The holy Pontiff Felix III is a Pope of the fourth century. He was martyred in Tuscany in the time of the Arians (A.D. 365). He is sometimes referred to as Pope Felix II – there was a Pope Felix II in the earlier part of the fourth century, who is usually regarded as an antipope, and this causes confusion in enumeration.


220px-Pope_Felix_III_Illustration.jpg


Saints Simplicius, Faustinus and Beatrice (-303)

The two brothers were cruelly tormented, and at length beheaded at Rome in the persecution of Diocletian, in the year 303. Their sister Beatrice took up their bodies out of the Tiber and gave them burial. She concealed herself for seven months in the house of a virtuous widow called Lucina, with whom she spent her time, night and day in fervent prayer, and in the exercise of other good works. She was discovered and impeached by a pagan kinsman, who designed to possess himself of her estate, which was contiguous to his own; she resolutely protested to the judge that she would never adore gods of wood and stone, and was strangled by his order in prison the following night. Lucina buried her body near her brothers on the side of the highway to Porto, in the cemetery called Ad Ursum Pileatum. Pope Leo translated their relics into a church which he built to their honor in the city, they now lie in that of St. Mary Major.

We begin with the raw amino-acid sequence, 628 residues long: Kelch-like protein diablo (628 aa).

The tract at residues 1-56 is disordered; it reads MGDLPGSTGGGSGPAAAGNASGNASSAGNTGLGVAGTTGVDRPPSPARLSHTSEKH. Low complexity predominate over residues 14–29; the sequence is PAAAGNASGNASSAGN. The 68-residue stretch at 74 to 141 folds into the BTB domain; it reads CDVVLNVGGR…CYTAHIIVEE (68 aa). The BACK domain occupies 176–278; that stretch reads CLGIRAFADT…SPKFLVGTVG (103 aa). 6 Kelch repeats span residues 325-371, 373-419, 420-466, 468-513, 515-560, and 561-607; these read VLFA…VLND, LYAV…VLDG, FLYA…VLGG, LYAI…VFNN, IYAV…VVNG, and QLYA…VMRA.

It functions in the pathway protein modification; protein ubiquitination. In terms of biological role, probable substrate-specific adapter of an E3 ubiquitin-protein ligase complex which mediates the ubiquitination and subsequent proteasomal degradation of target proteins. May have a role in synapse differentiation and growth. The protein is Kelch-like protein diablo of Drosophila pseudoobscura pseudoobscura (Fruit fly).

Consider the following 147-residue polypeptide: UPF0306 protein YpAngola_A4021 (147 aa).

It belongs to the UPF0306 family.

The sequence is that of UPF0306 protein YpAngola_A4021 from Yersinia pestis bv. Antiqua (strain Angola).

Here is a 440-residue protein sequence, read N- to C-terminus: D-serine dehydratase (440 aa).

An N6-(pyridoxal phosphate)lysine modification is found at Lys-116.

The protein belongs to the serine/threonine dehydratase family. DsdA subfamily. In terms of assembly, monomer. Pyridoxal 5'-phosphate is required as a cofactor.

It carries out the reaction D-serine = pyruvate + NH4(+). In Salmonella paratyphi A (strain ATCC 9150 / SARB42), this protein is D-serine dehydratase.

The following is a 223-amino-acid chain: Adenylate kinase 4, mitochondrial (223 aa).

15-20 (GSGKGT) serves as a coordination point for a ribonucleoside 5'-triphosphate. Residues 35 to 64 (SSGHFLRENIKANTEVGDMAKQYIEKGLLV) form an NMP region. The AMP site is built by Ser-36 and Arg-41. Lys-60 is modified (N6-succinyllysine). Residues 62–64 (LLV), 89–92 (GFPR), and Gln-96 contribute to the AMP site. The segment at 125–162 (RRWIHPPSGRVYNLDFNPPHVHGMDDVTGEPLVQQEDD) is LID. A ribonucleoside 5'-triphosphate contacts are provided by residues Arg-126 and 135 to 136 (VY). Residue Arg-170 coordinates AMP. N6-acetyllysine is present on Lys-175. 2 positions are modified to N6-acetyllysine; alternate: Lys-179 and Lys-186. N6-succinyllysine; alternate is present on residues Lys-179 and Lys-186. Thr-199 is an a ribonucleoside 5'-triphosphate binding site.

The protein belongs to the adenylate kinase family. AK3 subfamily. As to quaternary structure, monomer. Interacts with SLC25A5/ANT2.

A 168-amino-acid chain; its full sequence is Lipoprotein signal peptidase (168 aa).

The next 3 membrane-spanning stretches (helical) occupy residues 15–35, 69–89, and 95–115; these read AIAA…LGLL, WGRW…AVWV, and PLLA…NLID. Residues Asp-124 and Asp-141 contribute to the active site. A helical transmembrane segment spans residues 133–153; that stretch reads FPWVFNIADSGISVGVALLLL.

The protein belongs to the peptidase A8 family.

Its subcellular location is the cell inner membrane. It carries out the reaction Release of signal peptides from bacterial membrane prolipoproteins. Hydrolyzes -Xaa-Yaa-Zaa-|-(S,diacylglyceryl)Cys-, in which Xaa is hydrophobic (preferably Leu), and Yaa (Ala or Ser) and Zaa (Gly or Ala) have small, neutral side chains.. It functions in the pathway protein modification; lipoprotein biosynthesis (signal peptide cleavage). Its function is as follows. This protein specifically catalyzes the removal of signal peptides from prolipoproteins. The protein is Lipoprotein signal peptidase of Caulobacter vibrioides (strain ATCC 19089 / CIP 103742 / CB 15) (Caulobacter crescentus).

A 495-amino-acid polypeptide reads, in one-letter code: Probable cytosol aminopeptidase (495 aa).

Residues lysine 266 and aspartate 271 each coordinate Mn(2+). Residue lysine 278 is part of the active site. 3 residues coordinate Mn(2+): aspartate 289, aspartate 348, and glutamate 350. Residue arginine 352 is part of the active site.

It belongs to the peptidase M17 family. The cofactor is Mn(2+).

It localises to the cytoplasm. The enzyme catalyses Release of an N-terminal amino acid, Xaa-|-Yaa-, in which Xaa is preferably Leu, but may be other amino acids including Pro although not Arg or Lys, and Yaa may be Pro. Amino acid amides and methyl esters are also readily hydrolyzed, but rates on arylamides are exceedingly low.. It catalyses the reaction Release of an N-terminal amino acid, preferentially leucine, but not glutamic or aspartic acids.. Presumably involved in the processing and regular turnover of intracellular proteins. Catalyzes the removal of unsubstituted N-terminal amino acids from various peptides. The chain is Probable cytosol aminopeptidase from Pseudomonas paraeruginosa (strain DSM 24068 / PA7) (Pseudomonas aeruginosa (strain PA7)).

SimpliciusFaustinusmartyrdom.jpg

In an effort to include all Catholics, those who go to the EF & OF of the Latin Rite, you may notice some Saints not mentioned in your Missal or Liturgical Calendar – this is because we are including all Saints from both Calendars. Because of this some Feast days will be repeated throughout the year